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Iraq’s South Oil Company announced it had started work on the expansion of its Khor al-Amaya oil export terminal, aiming for a daily capacity of 1.2 million barrels. The goal is to make it possible for 1-million-barrel Suezmax tankers to load at the terminal, a spokesman for SOC said, as quoted by Reuters. This would be double on the port’s current capacity.
Expansion works should finish by June, suggesting that Iraq, like Saudi Arabia, does not believe an extension of the OPEC production cut agreement will be necessary. While the negotiations on the agreement were ongoing, Iraq was vocal in its insistence to be exempted from it as oil revenues are vitally important for the country, which is still fighting ISIS and needs every petrodollar to continue doing it.
Besides, Iraq argued, it had been crippled by 35 years of oil wars and sanctions, Reuters wrote. However, it is OPEC’s second-largest producer after Saudi Arabia, and it was finally convinced to join the market rebalancing efforts.
At the same time, because of its stated unwillingness to do this, Iraq was put in the spotlight once the agreement was reached, with many investors and industry observers doubting that it would comply with the cut. These doubts have continued to grow, despite efforts from within the group to quench them, most recently by setting up, along with Russia and Oman, a monitoring committee to make sure everyone is cutting as promised.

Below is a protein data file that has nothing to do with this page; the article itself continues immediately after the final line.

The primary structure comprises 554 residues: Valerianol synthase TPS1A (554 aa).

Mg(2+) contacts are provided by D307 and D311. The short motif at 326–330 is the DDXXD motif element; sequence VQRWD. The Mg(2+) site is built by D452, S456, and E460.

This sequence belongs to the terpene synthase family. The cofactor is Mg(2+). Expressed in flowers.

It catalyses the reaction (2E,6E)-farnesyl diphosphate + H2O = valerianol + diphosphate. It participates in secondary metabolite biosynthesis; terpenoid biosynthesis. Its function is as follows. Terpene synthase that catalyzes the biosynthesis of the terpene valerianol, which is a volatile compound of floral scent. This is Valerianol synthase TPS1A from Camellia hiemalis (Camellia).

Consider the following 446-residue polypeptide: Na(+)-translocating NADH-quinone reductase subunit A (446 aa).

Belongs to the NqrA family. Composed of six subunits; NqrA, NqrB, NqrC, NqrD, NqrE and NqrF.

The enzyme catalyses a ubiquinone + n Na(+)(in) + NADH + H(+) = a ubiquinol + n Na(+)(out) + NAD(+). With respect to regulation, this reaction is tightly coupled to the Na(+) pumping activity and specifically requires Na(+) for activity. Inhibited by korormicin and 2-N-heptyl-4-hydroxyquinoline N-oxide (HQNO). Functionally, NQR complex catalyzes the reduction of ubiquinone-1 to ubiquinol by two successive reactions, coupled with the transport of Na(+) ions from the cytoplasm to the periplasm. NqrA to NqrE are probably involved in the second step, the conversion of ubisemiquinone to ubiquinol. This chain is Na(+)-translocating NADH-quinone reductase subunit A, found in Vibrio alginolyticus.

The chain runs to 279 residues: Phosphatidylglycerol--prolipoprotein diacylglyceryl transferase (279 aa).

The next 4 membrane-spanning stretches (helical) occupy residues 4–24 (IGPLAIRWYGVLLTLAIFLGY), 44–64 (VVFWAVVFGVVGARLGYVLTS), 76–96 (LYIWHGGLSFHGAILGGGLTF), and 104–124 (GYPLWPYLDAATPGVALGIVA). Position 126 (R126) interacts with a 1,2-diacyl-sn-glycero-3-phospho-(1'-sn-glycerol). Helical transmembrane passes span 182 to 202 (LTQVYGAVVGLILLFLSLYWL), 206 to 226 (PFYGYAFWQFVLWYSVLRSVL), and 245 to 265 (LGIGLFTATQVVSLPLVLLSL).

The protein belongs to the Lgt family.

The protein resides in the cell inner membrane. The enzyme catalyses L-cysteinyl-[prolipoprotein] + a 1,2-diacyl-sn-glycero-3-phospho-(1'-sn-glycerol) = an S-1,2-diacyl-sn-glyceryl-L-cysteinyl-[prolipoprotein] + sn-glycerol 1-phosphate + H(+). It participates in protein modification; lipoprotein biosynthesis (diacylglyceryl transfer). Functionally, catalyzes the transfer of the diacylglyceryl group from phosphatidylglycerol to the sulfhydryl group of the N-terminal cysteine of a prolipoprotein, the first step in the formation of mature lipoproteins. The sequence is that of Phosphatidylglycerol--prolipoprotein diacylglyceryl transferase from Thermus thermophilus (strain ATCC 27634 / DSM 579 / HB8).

The compliance issue is likely to remain center stage for the remainder of the month, the ministers also said, with more production data unlikely to be released from the OPEC-non-OPEC camp. Rather, the partners will be announcing further details about how they would assess compliance. So far, according to the officials, 1.5 million bpd of crude have been taken off world markets.
By Irina Slav for Oilprice.com
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Irina is a writer for the U.S.-based Divergente LLC consulting firm with over a decade of experience writing on the oil and gas industry.